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Self-ownership, also known as sovereignty of the individual or individual sovereignty, is the concept of property in one's own person, expressed as the moral or natural right of a person to have bodily integrity and be the exclusive controller of one's own body and life. Self-ownership is a central idea in several political philosophies that emphasize individualism, such as libertarianism, liberalism, and anarchism.


Definitional issues

The self

Discussion of the boundary of self with respect to ownership and responsibility has been explored by legal scholar Meir Dan-Cohen in his essays on The Value of Ownership and Responsibility and the Boundaries of the Self. The emphasis of this work illuminates the phenomenology of ownership and our common usage of personal pronouns to apply to both body and property—this serves as the folk basis for legal conceptions and debates about responsibility and ownership. Another view holds that labor is alienable because it can be contracted out, thus alienating it from the self. In this view, the choice of a person to voluntarily sell oneself into slavery is also preserved by the principle of self-ownership. [1]

Labour markets and private property

For anarcho-socialist political philosopher L. Susan Brown: "Liberalism and anarchism are two political philosophies that are fundamentally concerned with individual freedom yet differ from one another in very distinct ways. Anarchism shares with liberalism a commitment to individual freedom while rejecting liberalism's competitive property relations". [2] Scholar Ellen Meiksins Wood says that "there are doctrines of individualism that are opposed to Lockean individualism... and non-Lockean individualism may encompass socialism". [3]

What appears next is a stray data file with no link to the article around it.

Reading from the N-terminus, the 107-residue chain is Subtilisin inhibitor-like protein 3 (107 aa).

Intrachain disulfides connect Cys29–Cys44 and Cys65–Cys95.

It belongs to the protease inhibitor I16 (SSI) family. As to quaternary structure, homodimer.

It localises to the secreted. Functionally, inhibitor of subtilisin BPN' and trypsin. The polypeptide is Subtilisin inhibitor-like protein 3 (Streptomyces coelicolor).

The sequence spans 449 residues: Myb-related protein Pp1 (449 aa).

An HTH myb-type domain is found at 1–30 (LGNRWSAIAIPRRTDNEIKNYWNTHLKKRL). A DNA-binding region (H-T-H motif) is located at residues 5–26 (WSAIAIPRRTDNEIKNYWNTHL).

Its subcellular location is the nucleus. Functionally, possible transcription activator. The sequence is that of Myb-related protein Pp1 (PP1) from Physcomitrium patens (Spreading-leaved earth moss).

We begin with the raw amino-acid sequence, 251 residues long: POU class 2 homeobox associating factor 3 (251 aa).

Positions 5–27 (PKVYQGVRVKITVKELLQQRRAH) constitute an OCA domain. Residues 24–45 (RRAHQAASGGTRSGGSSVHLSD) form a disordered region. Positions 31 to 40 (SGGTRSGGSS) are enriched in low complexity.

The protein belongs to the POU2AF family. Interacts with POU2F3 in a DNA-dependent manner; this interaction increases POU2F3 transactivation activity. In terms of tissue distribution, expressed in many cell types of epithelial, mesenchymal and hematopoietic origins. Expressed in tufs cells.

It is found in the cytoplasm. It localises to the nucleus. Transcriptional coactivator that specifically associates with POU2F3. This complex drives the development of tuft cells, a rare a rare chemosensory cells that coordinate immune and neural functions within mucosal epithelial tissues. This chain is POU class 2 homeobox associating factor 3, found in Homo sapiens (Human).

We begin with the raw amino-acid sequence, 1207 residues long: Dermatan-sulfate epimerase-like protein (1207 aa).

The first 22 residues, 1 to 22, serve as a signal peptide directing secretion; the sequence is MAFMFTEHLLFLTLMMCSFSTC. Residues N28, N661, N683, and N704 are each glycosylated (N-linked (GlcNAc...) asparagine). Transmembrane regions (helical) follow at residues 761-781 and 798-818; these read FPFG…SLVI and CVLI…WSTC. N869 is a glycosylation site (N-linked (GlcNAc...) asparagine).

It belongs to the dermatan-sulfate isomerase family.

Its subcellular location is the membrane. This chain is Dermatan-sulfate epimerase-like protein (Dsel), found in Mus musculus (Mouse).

Libertarian capitalist conceptions of self-ownership extend the concept to include control of private property as part of the self. According to Gerald Cohen, "the libertarian principle of self–ownership says that each person enjoys, over himself and his powers, full and exclusive rights of control and use, and therefore owes no service or product to anyone else that he has not contracted to supply". [4]

Philosopher Ian Shapiro says that labor markets affirm self-ownership because if self-ownership were not recognized, then people would not be allowed to sell the use of their productive capacities to others. He says that the individual sells the use of his productive capacity for a limited time and conditions but continues to own what he earns from selling the use of that capacity and the capacity itself, thereby retaining sovereignty over himself while contributing to economic efficiency. [5] A common view within classical liberalism is that sovereign-minded individuals usually assert a right of private property external to the body, reasoning that if a person owns themselves, they own their actions, including those that create or improve resources, therefore they own their own labour and the fruits thereof. [6]

In Human Action , Austrian School economist Ludwig von Mises argues that labor markets are the rational conclusion of self-ownership and argues that collective ownership of labor ignores differing values for the labor of individuals: